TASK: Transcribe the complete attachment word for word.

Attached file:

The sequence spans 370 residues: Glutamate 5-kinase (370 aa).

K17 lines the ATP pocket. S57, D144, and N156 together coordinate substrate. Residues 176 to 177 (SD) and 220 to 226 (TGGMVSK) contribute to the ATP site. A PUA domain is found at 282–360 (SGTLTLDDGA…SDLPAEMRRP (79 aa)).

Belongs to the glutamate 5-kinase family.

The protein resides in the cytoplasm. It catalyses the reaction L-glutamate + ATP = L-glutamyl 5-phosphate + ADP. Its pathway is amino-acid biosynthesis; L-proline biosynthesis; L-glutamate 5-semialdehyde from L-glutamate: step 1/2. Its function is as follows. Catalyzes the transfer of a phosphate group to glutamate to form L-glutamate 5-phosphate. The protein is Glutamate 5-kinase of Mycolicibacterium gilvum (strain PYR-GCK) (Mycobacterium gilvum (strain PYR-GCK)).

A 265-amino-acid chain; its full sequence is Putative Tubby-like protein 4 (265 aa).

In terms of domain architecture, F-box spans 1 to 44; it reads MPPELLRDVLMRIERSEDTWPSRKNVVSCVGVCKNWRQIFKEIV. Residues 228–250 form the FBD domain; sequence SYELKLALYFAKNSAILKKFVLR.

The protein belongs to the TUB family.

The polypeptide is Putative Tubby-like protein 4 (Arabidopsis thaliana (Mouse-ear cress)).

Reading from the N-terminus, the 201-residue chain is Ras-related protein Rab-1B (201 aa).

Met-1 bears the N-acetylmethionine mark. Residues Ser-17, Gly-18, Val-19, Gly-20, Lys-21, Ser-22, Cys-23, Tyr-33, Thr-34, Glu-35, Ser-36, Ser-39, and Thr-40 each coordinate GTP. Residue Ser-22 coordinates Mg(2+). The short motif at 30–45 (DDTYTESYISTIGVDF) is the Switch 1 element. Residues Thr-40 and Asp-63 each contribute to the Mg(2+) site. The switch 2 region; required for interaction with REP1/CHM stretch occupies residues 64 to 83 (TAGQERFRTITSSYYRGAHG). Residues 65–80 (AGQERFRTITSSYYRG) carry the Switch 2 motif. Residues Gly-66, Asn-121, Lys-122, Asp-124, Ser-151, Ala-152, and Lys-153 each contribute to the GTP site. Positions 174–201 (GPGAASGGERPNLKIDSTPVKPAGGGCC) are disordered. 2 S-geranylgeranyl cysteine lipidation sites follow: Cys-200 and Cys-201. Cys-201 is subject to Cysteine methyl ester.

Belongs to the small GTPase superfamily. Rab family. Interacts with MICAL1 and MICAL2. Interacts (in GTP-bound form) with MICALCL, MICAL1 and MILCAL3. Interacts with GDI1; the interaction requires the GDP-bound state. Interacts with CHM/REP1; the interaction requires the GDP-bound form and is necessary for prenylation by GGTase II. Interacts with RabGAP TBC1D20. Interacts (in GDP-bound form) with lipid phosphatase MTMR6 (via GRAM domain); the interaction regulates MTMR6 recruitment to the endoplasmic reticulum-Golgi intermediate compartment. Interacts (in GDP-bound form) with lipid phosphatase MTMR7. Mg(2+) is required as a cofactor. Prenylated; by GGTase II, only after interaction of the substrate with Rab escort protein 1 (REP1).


The sequence spans 370 residues: Glutamate 5-kinase (370 aa).

K17 lines the ATP pocket. S57, D144, and N156 together coordinate substrate. Residues 176 to 177 (SD) and 220 to 226 (TGGMVSK) contribute to the ATP site. A PUA domain is found at 282–360 (SGTLTLDDGA…SDLPAEMRRP (79 aa)).

Belongs to the glutamate 5-kinase family.

The protein resides in the cytoplasm. It catalyses the reaction L-glutamate + ATP = L-glutamyl 5-phosphate + ADP. Its pathway is amino-acid biosynthesis; L-proline biosynthesis; L-glutamate 5-semialdehyde from L-glutamate: step 1/2. Its function is as follows. Catalyzes the transfer of a phosphate group to glutamate to form L-glutamate 5-phosphate. The protein is Glutamate 5-kinase of Mycolicibacterium gilvum (strain PYR-GCK) (Mycobacterium gilvum (strain PYR-GCK)).

A 265-amino-acid chain; its full sequence is Putative Tubby-like protein 4 (265 aa).

In terms of domain architecture, F-box spans 1 to 44; it reads MPPELLRDVLMRIERSEDTWPSRKNVVSCVGVCKNWRQIFKEIV. Residues 228–250 form the FBD domain; sequence SYELKLALYFAKNSAILKKFVLR.

The protein belongs to the TUB family.

The polypeptide is Putative Tubby-like protein 4 (Arabidopsis thaliana (Mouse-ear cress)).

Reading from the N-terminus, the 201-residue chain is Ras-related protein Rab-1B (201 aa).

Met-1 bears the N-acetylmethionine mark. Residues Ser-17, Gly-18, Val-19, Gly-20, Lys-21, Ser-22, Cys-23, Tyr-33, Thr-34, Glu-35, Ser-36, Ser-39, and Thr-40 each coordinate GTP. Residue Ser-22 coordinates Mg(2+). The short motif at 30–45 (DDTYTESYISTIGVDF) is the Switch 1 element. Residues Thr-40 and Asp-63 each contribute to the Mg(2+) site. The switch 2 region; required for interaction with REP1/CHM stretch occupies residues 64 to 83 (TAGQERFRTITSSYYRGAHG). Residues 65–80 (AGQERFRTITSSYYRG) carry the Switch 2 motif. Residues Gly-66, Asn-121, Lys-122, Asp-124, Ser-151, Ala-152, and Lys-153 each contribute to the GTP site. Positions 174–201 (GPGAASGGERPNLKIDSTPVKPAGGGCC) are disordered. 2 S-geranylgeranyl cysteine lipidation sites follow: Cys-200 and Cys-201. Cys-201 is subject to Cysteine methyl ester.

Belongs to the small GTPase superfamily. Rab family. Interacts with MICAL1 and MICAL2. Interacts (in GTP-bound form) with MICALCL, MICAL1 and MILCAL3. Interacts with GDI1; the interaction requires the GDP-bound state. Interacts with CHM/REP1; the interaction requires the GDP-bound form and is necessary for prenylation by GGTase II. Interacts with RabGAP TBC1D20. Interacts (in GDP-bound form) with lipid phosphatase MTMR6 (via GRAM domain); the interaction regulates MTMR6 recruitment to the endoplasmic reticulum-Golgi intermediate compartment. Interacts (in GDP-bound form) with lipid phosphatase MTMR7. Mg(2+) is required as a cofactor. Prenylated; by GGTase II, only after interaction of the substrate with Rab escort protein 1 (REP1).